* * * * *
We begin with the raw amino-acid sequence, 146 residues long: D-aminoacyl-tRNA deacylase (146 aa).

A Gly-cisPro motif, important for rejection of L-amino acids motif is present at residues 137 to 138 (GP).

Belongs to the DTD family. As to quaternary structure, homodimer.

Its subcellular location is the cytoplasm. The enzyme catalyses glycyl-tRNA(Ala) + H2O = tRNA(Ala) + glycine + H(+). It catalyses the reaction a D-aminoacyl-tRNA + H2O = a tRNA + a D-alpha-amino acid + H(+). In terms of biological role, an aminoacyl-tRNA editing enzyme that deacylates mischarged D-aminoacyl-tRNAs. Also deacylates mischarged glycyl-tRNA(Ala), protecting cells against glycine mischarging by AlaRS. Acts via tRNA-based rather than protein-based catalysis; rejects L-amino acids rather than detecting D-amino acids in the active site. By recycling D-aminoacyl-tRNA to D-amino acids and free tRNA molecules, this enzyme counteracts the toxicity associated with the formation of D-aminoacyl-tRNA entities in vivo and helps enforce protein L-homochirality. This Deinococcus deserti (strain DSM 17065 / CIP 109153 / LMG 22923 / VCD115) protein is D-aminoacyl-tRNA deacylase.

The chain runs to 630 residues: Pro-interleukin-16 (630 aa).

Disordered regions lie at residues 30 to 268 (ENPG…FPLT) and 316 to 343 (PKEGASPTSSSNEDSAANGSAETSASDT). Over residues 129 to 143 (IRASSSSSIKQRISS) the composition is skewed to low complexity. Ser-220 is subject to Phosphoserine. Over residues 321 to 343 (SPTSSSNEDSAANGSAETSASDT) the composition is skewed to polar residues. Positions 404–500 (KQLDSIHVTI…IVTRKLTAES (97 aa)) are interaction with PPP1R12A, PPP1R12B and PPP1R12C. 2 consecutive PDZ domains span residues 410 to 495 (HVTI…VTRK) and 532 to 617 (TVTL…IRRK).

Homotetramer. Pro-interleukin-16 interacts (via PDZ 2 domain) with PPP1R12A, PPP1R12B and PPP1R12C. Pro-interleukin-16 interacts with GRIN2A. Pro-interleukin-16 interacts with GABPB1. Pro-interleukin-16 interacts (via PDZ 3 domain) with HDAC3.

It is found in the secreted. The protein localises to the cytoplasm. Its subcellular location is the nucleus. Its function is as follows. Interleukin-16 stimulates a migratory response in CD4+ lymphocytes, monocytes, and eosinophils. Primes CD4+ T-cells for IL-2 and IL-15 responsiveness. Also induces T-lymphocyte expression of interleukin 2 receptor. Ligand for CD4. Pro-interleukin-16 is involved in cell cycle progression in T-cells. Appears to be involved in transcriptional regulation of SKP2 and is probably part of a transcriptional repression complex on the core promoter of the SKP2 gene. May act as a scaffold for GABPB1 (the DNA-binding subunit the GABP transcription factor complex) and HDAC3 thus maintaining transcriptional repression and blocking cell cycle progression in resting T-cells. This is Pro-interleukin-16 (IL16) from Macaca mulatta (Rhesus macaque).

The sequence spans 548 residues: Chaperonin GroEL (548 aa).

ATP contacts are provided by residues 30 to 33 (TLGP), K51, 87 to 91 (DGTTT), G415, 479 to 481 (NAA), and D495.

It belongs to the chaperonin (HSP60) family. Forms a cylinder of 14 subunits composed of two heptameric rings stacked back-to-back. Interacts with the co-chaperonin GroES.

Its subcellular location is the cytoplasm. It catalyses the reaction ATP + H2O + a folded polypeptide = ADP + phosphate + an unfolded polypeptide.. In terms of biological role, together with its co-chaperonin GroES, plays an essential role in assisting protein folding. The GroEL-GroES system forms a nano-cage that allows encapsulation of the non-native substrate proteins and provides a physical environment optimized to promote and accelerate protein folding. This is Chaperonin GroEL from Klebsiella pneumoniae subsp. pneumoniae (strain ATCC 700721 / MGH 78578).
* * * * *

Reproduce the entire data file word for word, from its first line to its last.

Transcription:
We begin with the raw amino-acid sequence, 146 residues long: D-aminoacyl-tRNA deacylase (146 aa).

A Gly-cisPro motif, important for rejection of L-amino acids motif is present at residues 137 to 138 (GP).

Belongs to the DTD family. As to quaternary structure, homodimer.

Its subcellular location is the cytoplasm. The enzyme catalyses glycyl-tRNA(Ala) + H2O = tRNA(Ala) + glycine + H(+). It catalyses the reaction a D-aminoacyl-tRNA + H2O = a tRNA + a D-alpha-amino acid + H(+). In terms of biological role, an aminoacyl-tRNA editing enzyme that deacylates mischarged D-aminoacyl-tRNAs. Also deacylates mischarged glycyl-tRNA(Ala), protecting cells against glycine mischarging by AlaRS. Acts via tRNA-based rather than protein-based catalysis; rejects L-amino acids rather than detecting D-amino acids in the active site. By recycling D-aminoacyl-tRNA to D-amino acids and free tRNA molecules, this enzyme counteracts the toxicity associated with the formation of D-aminoacyl-tRNA entities in vivo and helps enforce protein L-homochirality. This Deinococcus deserti (strain DSM 17065 / CIP 109153 / LMG 22923 / VCD115) protein is D-aminoacyl-tRNA deacylase.

The chain runs to 630 residues: Pro-interleukin-16 (630 aa).

Disordered regions lie at residues 30 to 268 (ENPG…FPLT) and 316 to 343 (PKEGASPTSSSNEDSAANGSAETSASDT). Over residues 129 to 143 (IRASSSSSIKQRISS) the composition is skewed to low complexity. Ser-220 is subject to Phosphoserine. Over residues 321 to 343 (SPTSSSNEDSAANGSAETSASDT) the composition is skewed to polar residues. Positions 404–500 (KQLDSIHVTI…IVTRKLTAES (97 aa)) are interaction with PPP1R12A, PPP1R12B and PPP1R12C. 2 consecutive PDZ domains span residues 410 to 495 (HVTI…VTRK) and 532 to 617 (TVTL…IRRK).

Homotetramer. Pro-interleukin-16 interacts (via PDZ 2 domain) with PPP1R12A, PPP1R12B and PPP1R12C. Pro-interleukin-16 interacts with GRIN2A. Pro-interleukin-16 interacts with GABPB1. Pro-interleukin-16 interacts (via PDZ 3 domain) with HDAC3.

It is found in the secreted. The protein localises to the cytoplasm. Its subcellular location is the nucleus. Its function is as follows. Interleukin-16 stimulates a migratory response in CD4+ lymphocytes, monocytes, and eosinophils. Primes CD4+ T-cells for IL-2 and IL-15 responsiveness. Also induces T-lymphocyte expression of interleukin 2 receptor. Ligand for CD4. Pro-interleukin-16 is involved in cell cycle progression in T-cells. Appears to be involved in transcriptional regulation of SKP2 and is probably part of a transcriptional repression complex on the core promoter of the SKP2 gene. May act as a scaffold for GABPB1 (the DNA-binding subunit the GABP transcription factor complex) and HDAC3 thus maintaining transcriptional repression and blocking cell cycle progression in resting T-cells. This is Pro-interleukin-16 (IL16) from Macaca mulatta (Rhesus macaque).

The sequence spans 548 residues: Chaperonin GroEL (548 aa).

ATP contacts are provided by residues 30 to 33 (TLGP), K51, 87 to 91 (DGTTT), G415, 479 to 481 (NAA), and D495.

It belongs to the chaperonin (HSP60) family. Forms a cylinder of 14 subunits composed of two heptameric rings stacked back-to-back. Interacts with the co-chaperonin GroES.

Its subcellular location is the cytoplasm. It catalyses the reaction ATP + H2O + a folded polypeptide = ADP + phosphate + an unfolded polypeptide.. In terms of biological role, together with its co-chaperonin GroES, plays an essential role in assisting protein folding. The GroEL-GroES system forms a nano-cage that allows encapsulation of the non-native substrate proteins and provides a physical environment optimized to promote and accelerate protein folding. This is Chaperonin GroEL from Klebsiella pneumoniae subsp. pneumoniae (strain ATCC 700721 / MGH 78578).